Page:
Arvel Bird, Celtic/Southern Paiute fiddler, warmed up the crowd at the Annual Mohegan Wigwam Festival 2015.

Christina Rose

Arvel Bird, Celtic/Southern Paiute fiddler, warmed up the crowd at the Annual Mohegan Wigwam Festival 2015.

Dancing For Culture at the Mohegan Wigwam Festival

Arvel Bird, Southern Paiute of Utah and Clan Kennedy of Scotland, played his fiddle at the Annual Mohegan Wigwam Festival in Fort Shantok, Connecticut on August 15. Bird, who has been living and fiddling on the road for the last 12 years, kept a quiet crowd entertained before Grand Entry.

Bird and those sitting within the enormous tent worried that the heat wave and a car accident on a local highway might slow the pow wow’s turnout. But at the stroke of somewhere around noon, call it Indian Time, the dancers began to line up. The sage was passed and the drum began, and even the fire in the circle seemed to dance with the hundreds who filled the tent.

Elder Herbert R. Waters, Namasket Wampanoag, prepared for his entrance into Grand Entry. (Christina Rose)

Christina Rose

Elder Herbert R. Waters, Namasket Wampanoag, prepared for his entrance into Grand Entry.

Larry Spotted Crow Mann, Nipmuc from Massachusetts, sat on the dais as head judge, overseeing the dance competitions. He estimated 300-400 dancers made their way into Grand Entry. Mann, author of “The Mourning Road to Thanksgiving,” is now working on a new book about pre-historic, unrecorded, east coast legends. “We have pieces of oral stories, signs through our geographic location and our history. A lot of these stories were so-called lost, but there are remnants. You talk to people from all over, with elders and others who had similar languages and cultures, and you can begin to put that story together.”

Elders do love to tell a story and U.S. Marine Herbert R. Waters Jr., Namasket Wampanoag, was ready to smile and share as he prepared for Grand Entry. Waters described his homeland, The Place of Fish, near Middleborough and Taunton, Massachusetts. Looking much younger than his 85 years, Waters attributed his health and well being to a steady diet of clams, quahogs, and salmon. The Massachusetts area is well known for clams and quahogs, and when asked where he gets salmon, he answered with a smile, “At the store.”

Aztec dancers from Michoacan, Mexico performed several dances in elaborate outfits. (Christina Rose)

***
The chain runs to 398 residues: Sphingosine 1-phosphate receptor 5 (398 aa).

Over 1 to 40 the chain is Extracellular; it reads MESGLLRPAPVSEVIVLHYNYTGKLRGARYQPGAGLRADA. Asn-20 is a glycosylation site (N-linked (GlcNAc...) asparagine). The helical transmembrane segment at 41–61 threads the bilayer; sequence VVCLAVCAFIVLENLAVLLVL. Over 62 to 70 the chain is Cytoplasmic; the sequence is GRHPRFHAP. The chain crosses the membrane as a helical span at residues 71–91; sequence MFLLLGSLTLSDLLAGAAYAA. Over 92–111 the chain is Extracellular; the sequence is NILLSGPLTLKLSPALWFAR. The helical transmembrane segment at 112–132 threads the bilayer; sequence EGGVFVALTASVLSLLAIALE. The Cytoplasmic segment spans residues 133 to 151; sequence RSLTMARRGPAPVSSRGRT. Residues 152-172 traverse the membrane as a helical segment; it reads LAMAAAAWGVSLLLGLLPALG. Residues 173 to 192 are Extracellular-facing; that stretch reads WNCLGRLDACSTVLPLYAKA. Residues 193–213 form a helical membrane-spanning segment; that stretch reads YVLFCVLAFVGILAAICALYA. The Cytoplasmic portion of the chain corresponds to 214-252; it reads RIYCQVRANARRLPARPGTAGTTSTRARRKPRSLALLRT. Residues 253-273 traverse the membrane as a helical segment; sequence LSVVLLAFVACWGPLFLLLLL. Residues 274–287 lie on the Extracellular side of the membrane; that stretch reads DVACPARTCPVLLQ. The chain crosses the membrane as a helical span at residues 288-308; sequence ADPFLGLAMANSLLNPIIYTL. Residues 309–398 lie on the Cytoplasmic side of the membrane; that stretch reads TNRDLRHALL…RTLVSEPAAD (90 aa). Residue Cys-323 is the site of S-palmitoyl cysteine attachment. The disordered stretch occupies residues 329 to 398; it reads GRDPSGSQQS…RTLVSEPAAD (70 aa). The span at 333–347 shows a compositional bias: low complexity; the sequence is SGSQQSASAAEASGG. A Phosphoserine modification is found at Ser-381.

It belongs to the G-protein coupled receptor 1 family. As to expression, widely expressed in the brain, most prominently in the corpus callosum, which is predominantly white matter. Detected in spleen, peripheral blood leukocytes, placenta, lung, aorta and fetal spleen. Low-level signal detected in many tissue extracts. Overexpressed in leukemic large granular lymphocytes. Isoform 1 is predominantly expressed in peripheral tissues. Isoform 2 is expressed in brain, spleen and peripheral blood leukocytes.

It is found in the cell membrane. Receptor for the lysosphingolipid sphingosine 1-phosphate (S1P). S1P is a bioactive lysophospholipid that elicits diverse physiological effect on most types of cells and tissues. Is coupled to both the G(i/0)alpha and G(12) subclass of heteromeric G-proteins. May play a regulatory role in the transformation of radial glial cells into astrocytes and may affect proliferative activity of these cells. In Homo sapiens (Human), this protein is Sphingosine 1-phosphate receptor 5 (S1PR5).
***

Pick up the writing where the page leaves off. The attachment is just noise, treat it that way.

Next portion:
Christina Rose

Aztec dancers from Michoacan, Mexico performed several dances in elaborate outfits.

Eastern Pequot Glenn Barrett, also 85 years old, traveled the Eastern pow wows and said she loves coming to the Mohegan pow wow. “As a young girl, my mother, who was Narragansett and Pequot, used to take us to the reservation in Stonington. As we got older, there were nine of us, we each went our own ways. Years ago, if you said you were Indian, people wouldn’t care but when the casinos came in, all of a sudden everybody wants to be Indian.”  Barrett said her mother always told her the Pequots were proud people. “We don’t have a casino, but we are happy to be here. We will go to Schemitzun, the Pequot pow wow, too.”

There were more than just the Eastern nations represented at the Mohegan event.  Even 81-year-old elder Bernice Montour, Mohawk from the Kahnawake Reserve, Canada, was there with her daughter. They have been traveling to pow wows together for the last 40 years. “It’s a family tradition to go from one pow wow to another. What’s nice is that you see people you haven’t seen in a year. You hug, ask one another, ‘where have you been and where are you going next?’”

Hundreds of dancers made their way into the arena for Grand Entry at the Annual Mohegan Wigwam Festival 2015. (Christina Rose)

Christina Rose

Hundreds of dancers made their way into the arena for Grand Entry at the Annual Mohegan Wigwam Festival 2015.

A troupe of Aztec dancers came from Michoacan, Mexico, as representatives of all the states in their country. Their colorful outfits included that of a young man named Federico Castro, who managed to withstand the heat in his full mask and heavy, ornate regalia.

Mohegan tribal members showed up, too, of course. Melissa Tantaquidgeon Zobel, the tribe’s medicine woman and tribal historian, Marie Pineault, council of elders, and lifetime chief Marilyn Malerba were wearing beautiful smiles to go with their outfits. Pineault said about the day, “I got the children, the grandchildren, all the kids are here. What else could you ask for?”

Nolani Wilson, Akwesasne, danced until she dropped at the Annual Mohegan Wigwam Festival 2015. (Christina Rose)

Christina Rose

Nolani Wilson, Akwesasne, danced until she dropped at the Annual Mohegan Wigwam Festival 2015.

Malerba said, “The third weekend of August is a time for us to call our ancestors, to celebrate all of our people who are here with us, and to keep the traditions going for the people yet to know.”

From the Sisseton-Wahpeton Nation, South Dakota, Cody Coe, a tattoo artist, sundancer and pipe carrier was there on his first visit east. Coe came with friends from New Jersey and said the pow wows in the east were different than those out west, but, added, “This is nice, too. I like the South Dakota pow wows but I love Indian people all over. It’s always good to dance for our culture.”

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Dancing For Culture at the Mohegan Wigwam Festival

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